Kart-racing games and Disney-licensed characters seem to go hand in hand. Activision's Toy Story Racer is no exception to the rule. After taking a few laps in a nearly complete version of the game, we were pleased to find a few subtle differences from other kart-racing games, such as the addition of a destruction derby racing mode, which could help make Toy Story Racer a good family-oriented gaming experience.
Toy Story Racer has all your favorite Toy Story personalities. Woody, Buzz Lightyear, Bo Peep, and RC are playable characters from the beginning, and as you progress in the game, additional characters can be unlocked. Each character races through the game on various motorized toys. The game sports 19 levels, each focusing on familiar scenes from the two movies. To start, you have the option of choosing from the previously stated four characters, and each has a total of two available races. Upon successfully completing each race, you are rewarded with a green army-man toy, which is your key to progressing in the game. You'll soon find that you'll need more than one character to play through the game, as future races require you to have more army men than you can gather with just one character. To keep the gameplay interesting, this game does not rely on just single races. It also features destruction derby-like levels, where the last toy standing wins, and tournament challenges, in which the highest-point winner walks away with the green army man.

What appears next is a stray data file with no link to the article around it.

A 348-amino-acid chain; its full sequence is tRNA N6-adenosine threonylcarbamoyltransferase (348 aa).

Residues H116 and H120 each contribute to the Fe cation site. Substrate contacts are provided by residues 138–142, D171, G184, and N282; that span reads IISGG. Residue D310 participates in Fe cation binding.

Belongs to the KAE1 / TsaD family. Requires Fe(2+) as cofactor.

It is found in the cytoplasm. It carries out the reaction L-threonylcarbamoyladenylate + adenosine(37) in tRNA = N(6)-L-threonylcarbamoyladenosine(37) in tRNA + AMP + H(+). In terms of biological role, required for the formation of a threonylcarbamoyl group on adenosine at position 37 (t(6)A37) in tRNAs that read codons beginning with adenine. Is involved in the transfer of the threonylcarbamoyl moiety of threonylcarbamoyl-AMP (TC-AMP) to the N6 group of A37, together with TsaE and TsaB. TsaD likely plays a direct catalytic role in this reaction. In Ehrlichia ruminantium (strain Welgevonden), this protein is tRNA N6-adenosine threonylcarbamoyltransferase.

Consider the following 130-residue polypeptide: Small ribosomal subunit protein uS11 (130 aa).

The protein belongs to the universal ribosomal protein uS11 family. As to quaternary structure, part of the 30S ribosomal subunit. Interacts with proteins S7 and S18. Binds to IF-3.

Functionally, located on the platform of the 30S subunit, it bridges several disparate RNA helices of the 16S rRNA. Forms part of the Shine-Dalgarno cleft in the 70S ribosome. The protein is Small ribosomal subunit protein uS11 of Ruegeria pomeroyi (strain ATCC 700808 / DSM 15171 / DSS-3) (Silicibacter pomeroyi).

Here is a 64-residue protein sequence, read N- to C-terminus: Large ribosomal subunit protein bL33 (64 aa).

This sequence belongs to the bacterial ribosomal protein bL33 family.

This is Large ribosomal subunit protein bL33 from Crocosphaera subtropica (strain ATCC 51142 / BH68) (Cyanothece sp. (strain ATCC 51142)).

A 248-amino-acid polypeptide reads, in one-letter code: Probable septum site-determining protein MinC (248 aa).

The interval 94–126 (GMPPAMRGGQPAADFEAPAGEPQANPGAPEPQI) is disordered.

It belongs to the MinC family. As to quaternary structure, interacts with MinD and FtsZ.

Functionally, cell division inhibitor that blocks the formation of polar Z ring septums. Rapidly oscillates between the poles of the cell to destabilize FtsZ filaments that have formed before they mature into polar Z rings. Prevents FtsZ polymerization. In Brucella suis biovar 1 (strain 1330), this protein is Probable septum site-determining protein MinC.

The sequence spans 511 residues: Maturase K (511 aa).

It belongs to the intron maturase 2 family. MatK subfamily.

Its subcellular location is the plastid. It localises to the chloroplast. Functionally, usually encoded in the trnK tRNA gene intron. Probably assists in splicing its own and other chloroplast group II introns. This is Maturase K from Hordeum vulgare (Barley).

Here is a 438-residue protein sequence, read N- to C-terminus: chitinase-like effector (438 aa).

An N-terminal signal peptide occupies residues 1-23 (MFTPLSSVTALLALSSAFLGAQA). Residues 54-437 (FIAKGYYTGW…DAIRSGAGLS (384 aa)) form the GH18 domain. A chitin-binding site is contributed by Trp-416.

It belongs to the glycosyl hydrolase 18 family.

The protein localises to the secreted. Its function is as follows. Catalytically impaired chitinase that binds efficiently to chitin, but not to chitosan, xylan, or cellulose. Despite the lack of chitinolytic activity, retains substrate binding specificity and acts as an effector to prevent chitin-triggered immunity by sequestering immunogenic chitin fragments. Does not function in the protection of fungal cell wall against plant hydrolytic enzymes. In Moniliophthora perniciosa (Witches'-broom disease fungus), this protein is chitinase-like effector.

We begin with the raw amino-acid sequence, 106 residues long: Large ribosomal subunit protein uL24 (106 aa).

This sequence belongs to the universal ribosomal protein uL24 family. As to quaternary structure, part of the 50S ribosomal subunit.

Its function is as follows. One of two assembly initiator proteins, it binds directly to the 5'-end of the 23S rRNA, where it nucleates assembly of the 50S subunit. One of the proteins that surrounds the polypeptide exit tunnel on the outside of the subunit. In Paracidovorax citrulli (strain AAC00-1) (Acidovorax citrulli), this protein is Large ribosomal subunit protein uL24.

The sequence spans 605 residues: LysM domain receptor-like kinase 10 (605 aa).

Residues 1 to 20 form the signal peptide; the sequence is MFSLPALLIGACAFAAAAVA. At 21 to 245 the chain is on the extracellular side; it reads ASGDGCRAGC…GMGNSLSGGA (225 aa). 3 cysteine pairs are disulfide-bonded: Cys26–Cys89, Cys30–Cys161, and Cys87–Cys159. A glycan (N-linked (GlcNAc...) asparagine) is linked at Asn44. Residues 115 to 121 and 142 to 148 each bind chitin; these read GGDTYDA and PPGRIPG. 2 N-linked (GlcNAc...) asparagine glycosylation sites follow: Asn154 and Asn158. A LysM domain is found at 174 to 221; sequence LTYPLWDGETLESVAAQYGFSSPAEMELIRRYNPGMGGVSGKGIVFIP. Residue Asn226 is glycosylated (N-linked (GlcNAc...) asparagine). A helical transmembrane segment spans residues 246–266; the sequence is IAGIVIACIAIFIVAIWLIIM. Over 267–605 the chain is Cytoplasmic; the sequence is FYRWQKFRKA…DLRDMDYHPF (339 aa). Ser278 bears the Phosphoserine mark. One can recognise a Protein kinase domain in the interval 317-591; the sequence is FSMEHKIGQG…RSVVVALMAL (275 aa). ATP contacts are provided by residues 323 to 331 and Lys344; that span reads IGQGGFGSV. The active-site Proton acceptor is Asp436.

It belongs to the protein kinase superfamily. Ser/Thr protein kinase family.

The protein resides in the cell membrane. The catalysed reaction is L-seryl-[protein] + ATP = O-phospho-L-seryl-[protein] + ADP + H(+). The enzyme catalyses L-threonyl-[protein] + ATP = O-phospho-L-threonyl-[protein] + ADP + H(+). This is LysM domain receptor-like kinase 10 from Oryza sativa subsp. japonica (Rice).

As you might expect, Toy Story Racer uses a tried-and-true gameplay mechanic similar to that of many kart-racing games, featuring simple controls so gamers of all ages can easily pick up and play the game. However, the analog control is overly sensitive, so you might find yourself switching back to the directional pad after a few races.
Graphically, you will find yourself at home with the polygonal renderings of your favorite Toy Story characters, and though they are not as spectacular as they are on the big screen, the PlayStation seems to do them justice. The 3D environments keep pace with the races for the most part, although clipping and pop-up are present at times.
The game does not feature any licensed songs from the movie, but the overall feel of the music is in the same vein as Randy Newman's original orchestral score for the films. While racing, you can also expect to hear feedback in the form of familiar quotes from the toys you're racing against, as is the case with most kart-racing games. The voice acting is not from the movie either, but it's very similar.
In all, Toy Story Racer looks like a promising gaming experience for the family. The gameplay is fun, and there are lots of challenges to complete. Toy Story Racer should hit store shelves in March, so check back with GameSpot for a full review.